None of these archetypes have to be one person each. They may be a person who acts in several of these capacities. The Mentor might also be a Herald.
A Herald issues challenges and announces the coming of important changes. Think of the Heralds in medieval times. They knew the lineages and coats of arms. They identified people, relationships in battle, tournaments and, perhaps, weddings.
In a story, the Hero has succeeded up to this point. Suddenly, he faces a challenge that changes his way of life. His life will never be the same again. He has been called to an adventure, oftentimes by the guise of a Herald. It can be a dream, a person or a new idea. In Field of Dreams a voice tells the Hero "If you build it, they will come." He faced a change.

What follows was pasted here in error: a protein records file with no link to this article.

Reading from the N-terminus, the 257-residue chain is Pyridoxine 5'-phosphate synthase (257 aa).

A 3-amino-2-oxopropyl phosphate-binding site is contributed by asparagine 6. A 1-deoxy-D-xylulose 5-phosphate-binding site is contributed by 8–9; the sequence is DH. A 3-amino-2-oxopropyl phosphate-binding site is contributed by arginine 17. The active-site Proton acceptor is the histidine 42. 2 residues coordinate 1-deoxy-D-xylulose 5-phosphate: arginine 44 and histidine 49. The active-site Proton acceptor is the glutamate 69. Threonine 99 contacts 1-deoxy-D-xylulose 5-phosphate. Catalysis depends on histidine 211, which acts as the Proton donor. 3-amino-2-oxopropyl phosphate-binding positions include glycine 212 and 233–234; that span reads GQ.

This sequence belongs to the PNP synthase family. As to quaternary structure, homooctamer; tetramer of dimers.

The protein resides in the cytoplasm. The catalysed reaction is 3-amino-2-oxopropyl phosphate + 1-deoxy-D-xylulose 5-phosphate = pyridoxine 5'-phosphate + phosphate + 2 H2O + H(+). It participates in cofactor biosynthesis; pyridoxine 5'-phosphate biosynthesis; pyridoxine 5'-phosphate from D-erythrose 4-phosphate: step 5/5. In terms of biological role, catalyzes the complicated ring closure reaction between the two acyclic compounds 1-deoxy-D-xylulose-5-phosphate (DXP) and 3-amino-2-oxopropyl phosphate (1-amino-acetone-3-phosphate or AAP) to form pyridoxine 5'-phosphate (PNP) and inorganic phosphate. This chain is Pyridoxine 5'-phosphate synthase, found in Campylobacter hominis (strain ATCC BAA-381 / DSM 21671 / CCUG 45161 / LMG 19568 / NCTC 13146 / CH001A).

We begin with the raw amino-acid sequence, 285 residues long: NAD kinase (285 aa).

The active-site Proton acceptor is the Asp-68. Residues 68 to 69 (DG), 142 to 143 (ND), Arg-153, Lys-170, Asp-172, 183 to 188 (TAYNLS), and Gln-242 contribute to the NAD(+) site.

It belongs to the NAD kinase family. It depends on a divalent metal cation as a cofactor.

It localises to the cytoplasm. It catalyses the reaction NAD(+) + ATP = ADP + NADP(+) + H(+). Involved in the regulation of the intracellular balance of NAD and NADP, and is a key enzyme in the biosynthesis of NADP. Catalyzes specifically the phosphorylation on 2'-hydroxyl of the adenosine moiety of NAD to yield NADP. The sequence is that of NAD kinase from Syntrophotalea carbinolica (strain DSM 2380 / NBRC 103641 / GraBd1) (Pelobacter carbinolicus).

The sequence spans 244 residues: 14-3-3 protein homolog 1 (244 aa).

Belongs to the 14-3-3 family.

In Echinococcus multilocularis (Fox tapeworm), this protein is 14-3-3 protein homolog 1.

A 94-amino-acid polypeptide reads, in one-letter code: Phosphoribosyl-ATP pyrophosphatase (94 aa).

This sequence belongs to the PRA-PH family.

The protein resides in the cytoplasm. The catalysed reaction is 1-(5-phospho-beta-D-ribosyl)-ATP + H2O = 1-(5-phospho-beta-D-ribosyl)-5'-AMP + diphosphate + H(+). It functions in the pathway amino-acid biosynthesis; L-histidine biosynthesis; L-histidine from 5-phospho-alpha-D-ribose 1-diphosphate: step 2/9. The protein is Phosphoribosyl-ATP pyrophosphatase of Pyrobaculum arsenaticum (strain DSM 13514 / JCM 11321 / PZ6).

Our story must face a change also. The Herald gives the character motivation, a challenge and starts the real story. In Earthquake, earth tremors act as Herald. A stock market crash may hold the name of Herald. In High Noon, the Herald is a clerk with a telegraph message. A map and a telephone call herald change to a character in Romancing the Stone.
Heralds represent positive, negative or neutral people. Darth Vader causes the audience to realize something is not quite right.
A Herald may appear through a Mentor, Trickster, or Threshold Guardian character. The Mentor is usually a positive for the Hero. The Trickster and Threshold Guardian act as neutrals.
Usually the Herald appears in Act One although he may appear at any time in the story. However, he is a necessity in every story.
If your story is in progress, try to determine who plays the part of each archetype we've discussed thus far.
Fearless Writing: Not Just Good Advice
4 days ago